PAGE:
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Court case part 2 - Zoom Poverty

Colin Campbell
by Colin Campbell on 03/02/21 18:00

Sitting in the virtual court case on Tuesday gave me the opportunity to sit back and observe how the system ran and how different people interacted with the system that had been put in place to replace face-to-face contact (this has happened so much in so many parts of our lives).

The online system that allows you to hold civil court actions virtually is no different to any of the other online systems that we’re using (think teams or skype or zoom or anything else).

All work on a similar principle and all subscribe to zoom etiquette.

One of the main aspects of Zoom etiquette that I have found though is that it’s pretty similar walking into a virtual meeting where you don’t know anyone else as it is to walk into a meeting room where you don’t know anyone else.

Was I to be attending the court case in person and if I was required to go into a waiting room with all parties present, I wouldn’t walk in shouting and glaring and sizing everyone up as obviously as possible.

It’s for that reason that walking into an unknown virtual hangout platform, for me, usually involves audio off and video off.

So it was that I arrived in the virtual waiting room for the court case on Tuesday.

It was only really at that point that it struck me; that if you’re not familiar with Zoom etiquette or how to conduct yourself or control the technology of the modern ways of communication within a pandemic, you really are going to be left far behind at no fault of your own.

Let me introduce the protagonists:

  • Barrister Old.

This was the barrister for the claimant (the person who was suing me, who ran into the back of my car).

This chap was ancient, with absolutely no idea how to work the platform within which he was working.

  • The court usher – Beverley

She was very good but never showed her face once, clearly has been working in the virtual platform for some time and understands the rules.

She was a referee.

  • Witness 1

An old guy who had seen the accident from the side of the road, he was there for a day out (he’d brought his wife along on the zoom call for support!). More about him later below.

  • The claimant

The guy who ran into the back of me. This is a strange one because he was sat facing forwards as if looking at his television but with his camera pointing towards his left ear.

He would have to turn 90 degrees to his left to look into the camera from the armchair with which he was sitting!

  • Defendants barrister (my barrister)

Estimated at about 32 years old, very clever young female barrister who was completely switched on, not only with zoom etiquette but court etiquette too. Very clever.

  • Me

With my video turned off. It was only when I was asked to turn the video on by the usher that I did turn it on which brings me to the next point.

As far as Zoom etiquette is concerned, you have the opportunity to control your environment, your background, what you’re wearing and how you’re presented. If you are not switched on enough to understand that everyone in that meeting takes about 10 seconds to form an opinion of you subconsciously then go back to reading ‘Blink’ by Malcolm Gladwell to find out why that is the case.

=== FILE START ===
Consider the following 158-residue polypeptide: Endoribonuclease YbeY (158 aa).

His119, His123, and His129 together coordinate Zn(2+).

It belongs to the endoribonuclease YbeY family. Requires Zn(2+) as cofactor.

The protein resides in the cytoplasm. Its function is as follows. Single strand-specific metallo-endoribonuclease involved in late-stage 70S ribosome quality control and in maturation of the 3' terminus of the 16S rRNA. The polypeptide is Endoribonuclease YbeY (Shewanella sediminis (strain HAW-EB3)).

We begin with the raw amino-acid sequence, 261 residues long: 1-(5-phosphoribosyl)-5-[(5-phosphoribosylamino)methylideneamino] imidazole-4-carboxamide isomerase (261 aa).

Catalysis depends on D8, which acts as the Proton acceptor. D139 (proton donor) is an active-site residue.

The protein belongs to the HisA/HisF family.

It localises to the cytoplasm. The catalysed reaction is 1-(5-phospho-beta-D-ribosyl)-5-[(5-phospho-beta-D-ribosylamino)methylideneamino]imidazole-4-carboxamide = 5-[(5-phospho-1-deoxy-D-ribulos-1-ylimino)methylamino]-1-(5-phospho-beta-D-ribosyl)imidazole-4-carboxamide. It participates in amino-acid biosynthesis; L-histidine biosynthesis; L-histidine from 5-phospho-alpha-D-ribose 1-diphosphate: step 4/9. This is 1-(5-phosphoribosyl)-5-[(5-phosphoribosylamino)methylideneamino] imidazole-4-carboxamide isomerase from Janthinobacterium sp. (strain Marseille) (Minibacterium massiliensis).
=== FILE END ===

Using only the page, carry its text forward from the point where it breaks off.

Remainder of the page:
You only get one chance to make a first impression and in a situation like a court case; your first impression is absolutely critical. If you think the judge is not swayed by that go back to Blink again and find out what happens to the outcomes of court hearings in America when they go after lunch instead of before lunch!

You absolutely have the chance to control your appearance at an interview and you absolutely have the chance to control your appearance at a court case and you absolutely have the chance to control yourself on a virtual court case.

Back though to the witness who attended with his wife. They were the equivalent of professional funeral goers.

If you’re unfamiliar with this concept it’s usually a husband-and-wife couple who plan their weekly shopping around how many wakes they are going to be attending this week and to sidle up to grieving relatives at funerals with a half-concealed smirk on their face, even though they’re expressing deep sadness at the loss of an individual with one eye on the platter of sandwiches for the ‘after party’. I know these well, I had an old great-aunt and uncle who were the original professional funeral goers.

And so, there I am on the virtual hearing, listening to the opposition barrister having a phone call with the claimant about whether he should support a settlement of 50/50 split in the case because he doesn’t know how to turn his audio off on a virtual court call.

After the pandemic is over (and it will be) Zoom won’t go away and the advance of new technology won’t stop.

It’s fine to not adopt it but you will be left in technological poverty and if you’ve decided to retire from the advancement of the human race it’s fine but if you haven’t or you can’t, it’s probably worth a crash course.

 

Blog Post Number - 2634 

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Colin Campbell
Written by Colin Campbell
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